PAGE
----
If you were to look at the ingredient list for many baked goods, salad dressings, or ice creams, you may see ingredients like lecithin and mono-glycerides. These are emulsifiers, an essential component of a variety of foods
What are emulsifiers?
Imagine pouring oil and water into the same bowl. Regardless of how hard you whisk, stir, or shake the two ingredients, they’ll remain separated. This is because some types of molecules are attracted only to their own kind hence the separation. In simpler terms, an emulsifier bonds oil and water together. Emulsifiers also bring different immiscible ingredients together, preventing separation so that they can produce properties such as a better mouthfeel, and lubrication.
If you’ve eaten a creamy donut, enjoyed a chocolate popsicle, or slathered margarine on a piece of toast, you have emulsifiers to thank. They prevent different ingredients from separating—because no one wants to eat a margarine spread with just oil or just water!
How do they work?
Emulsifiers work by stabilizing a mixture of two liquids that tend to separate. Most commonly, emulsifiers have properties that are both oil-loving (lipophilic) and water-loving (hydrophilic). It’s this property that enables these ingredients to mix.
Products that use emulsifiers
The use of specific types of fats to emulsify isn’t exactly a modern invention. Part of the reason why eggs are used in bakery is for its emulsification properties.
Similarly, emulsifiers are used in food production. Bread, chocolates, margarine, and frozen confectionaries like ice cream that you find in the grocery stores around you are some of the most common examples. They make ice cream creamier, bread dough stronger, and packaged food last longer.
A class of plant-based emulsifiers known as mono-diglycerides and their derivatives account for about 75% of the world’s production of emulsifiers. These typically come from palm or soya oil. Lecithin, often derived from soy, canola, and sunflower oils, is also a commonly used emulsifier.
Are emulsifiers safe?
Emulsifiers improve a food’s mouthfeel and appearance, and some are also effective in preserving freshness and extending shelf life. Like other food additives, oversight bodies such as the Food and Drug Administration (FDA) review emulsifiers that are safe for consumption.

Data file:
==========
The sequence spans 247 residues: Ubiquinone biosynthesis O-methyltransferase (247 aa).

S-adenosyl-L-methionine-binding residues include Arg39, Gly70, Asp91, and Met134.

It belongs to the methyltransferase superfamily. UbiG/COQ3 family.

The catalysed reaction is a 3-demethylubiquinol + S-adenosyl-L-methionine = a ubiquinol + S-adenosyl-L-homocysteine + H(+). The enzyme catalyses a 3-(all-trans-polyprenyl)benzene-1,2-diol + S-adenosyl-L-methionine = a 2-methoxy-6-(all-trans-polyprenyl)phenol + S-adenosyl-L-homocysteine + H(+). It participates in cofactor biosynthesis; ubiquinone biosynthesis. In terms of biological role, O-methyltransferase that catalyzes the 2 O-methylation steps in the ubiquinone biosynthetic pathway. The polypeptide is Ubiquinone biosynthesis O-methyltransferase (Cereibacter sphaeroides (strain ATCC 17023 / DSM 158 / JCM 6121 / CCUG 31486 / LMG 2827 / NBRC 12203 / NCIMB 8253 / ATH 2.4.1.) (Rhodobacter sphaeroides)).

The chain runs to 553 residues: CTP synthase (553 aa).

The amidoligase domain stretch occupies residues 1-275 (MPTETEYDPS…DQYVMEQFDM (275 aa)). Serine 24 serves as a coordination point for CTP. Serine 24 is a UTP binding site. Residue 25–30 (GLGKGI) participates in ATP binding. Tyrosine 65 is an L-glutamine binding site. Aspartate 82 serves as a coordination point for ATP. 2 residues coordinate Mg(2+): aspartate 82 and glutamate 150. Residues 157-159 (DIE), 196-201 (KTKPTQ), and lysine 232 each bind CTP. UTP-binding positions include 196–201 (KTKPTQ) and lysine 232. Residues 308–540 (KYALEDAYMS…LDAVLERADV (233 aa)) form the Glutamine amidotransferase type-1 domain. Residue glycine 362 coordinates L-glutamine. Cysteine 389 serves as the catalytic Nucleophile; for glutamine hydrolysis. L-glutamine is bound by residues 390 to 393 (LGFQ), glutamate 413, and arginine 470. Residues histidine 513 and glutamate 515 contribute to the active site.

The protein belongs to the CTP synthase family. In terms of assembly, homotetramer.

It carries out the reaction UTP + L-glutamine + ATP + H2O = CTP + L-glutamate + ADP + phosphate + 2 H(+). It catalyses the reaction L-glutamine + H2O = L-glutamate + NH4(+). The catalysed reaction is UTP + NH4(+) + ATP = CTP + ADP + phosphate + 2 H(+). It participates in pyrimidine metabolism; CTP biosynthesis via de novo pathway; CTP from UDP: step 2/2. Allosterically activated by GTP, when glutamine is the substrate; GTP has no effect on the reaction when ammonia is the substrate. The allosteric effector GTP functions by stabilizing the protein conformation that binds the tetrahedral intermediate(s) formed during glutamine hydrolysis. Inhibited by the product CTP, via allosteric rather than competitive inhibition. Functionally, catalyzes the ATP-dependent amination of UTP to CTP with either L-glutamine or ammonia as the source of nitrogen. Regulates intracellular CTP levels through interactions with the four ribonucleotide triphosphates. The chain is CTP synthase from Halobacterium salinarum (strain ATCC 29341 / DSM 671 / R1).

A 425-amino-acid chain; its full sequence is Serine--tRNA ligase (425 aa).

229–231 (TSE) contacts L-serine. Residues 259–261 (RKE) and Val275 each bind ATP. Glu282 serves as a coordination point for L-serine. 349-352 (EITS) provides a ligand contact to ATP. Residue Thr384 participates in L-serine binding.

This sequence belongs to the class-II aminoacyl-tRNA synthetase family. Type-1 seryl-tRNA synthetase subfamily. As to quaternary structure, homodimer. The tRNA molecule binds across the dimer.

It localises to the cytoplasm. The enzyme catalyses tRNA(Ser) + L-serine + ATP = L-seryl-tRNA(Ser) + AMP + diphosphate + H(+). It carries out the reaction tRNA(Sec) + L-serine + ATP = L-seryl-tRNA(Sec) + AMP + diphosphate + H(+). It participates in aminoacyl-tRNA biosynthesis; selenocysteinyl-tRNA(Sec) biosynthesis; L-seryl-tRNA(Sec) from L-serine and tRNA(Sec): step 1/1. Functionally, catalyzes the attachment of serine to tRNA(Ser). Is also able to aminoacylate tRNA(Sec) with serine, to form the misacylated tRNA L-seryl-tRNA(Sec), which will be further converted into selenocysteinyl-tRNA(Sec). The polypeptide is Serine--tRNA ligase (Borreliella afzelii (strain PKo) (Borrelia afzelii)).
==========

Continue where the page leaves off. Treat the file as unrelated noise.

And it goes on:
What Are the Different Types of Food Emulsifiers?
Food emulsifiers have been used for hundreds of years in order to keep the oil and water based ingredients in a dish from separating. Though there are a number of cooking techniques that can be used to help oil and water combine, the use of an emulsifier gives the finished product more stability than it would otherwise have. Traditionally, one of the most commonly used types of food emulsifiers are chicken eggs, which are frequently used to bind together ingredients in baked goods. Chemical emulsifiers, which are made of some of the same molecule chains that give natural emulsifiers their properties, are the most frequently used in processed foods.
One of the most commonly used food emulsifiers is the egg. The yolk of a chicken egg contains a large amount of a phospholipid compound known as lecithin, which binds readily to water. Lecithin is also found naturally in oils from rapeseed, soybeans, and other common oil producing plants. Scientists have also been able to extract pure lecithin from these products in order to create a powder or paste that can be added to foods to emulsify them without adding oil or egg to the dish.
Monoglycerides are food emulsifiers that are commonly used in food processing plants. A number of different fatty acids can be extracted from plant or animal sources for use as monoglycerides. These food emulsifiers are some of the most commonly used because they can have a number of different properties, including the ability to keep a substance from becoming too sticky, to prevent a substance from foaming, or to cause a substance to foam. These differences occur because these chemicals can be made from different fatty acids.
Fatty acids can also be combined into polyglycerides in order to be used as food emulsifiers. As with monoglycerides, the behavior of a polyglycerol compound will change depending on the type of fatty acid used to create it. Many of these compounds are attracted to both water and oil, making them useful in dishes in which these two ingredients must be kept from separating.
Mustard and honey can also be used as food emulsifiers. These foods work in the same way as chemical emulsifiers and contain many of the same types of molecules that allow emulsifiers to bind water and oil together. Though they are not frequently used in food processing plants, these emulsifiers are frequently used by individuals and by companies that specialize in natural foods.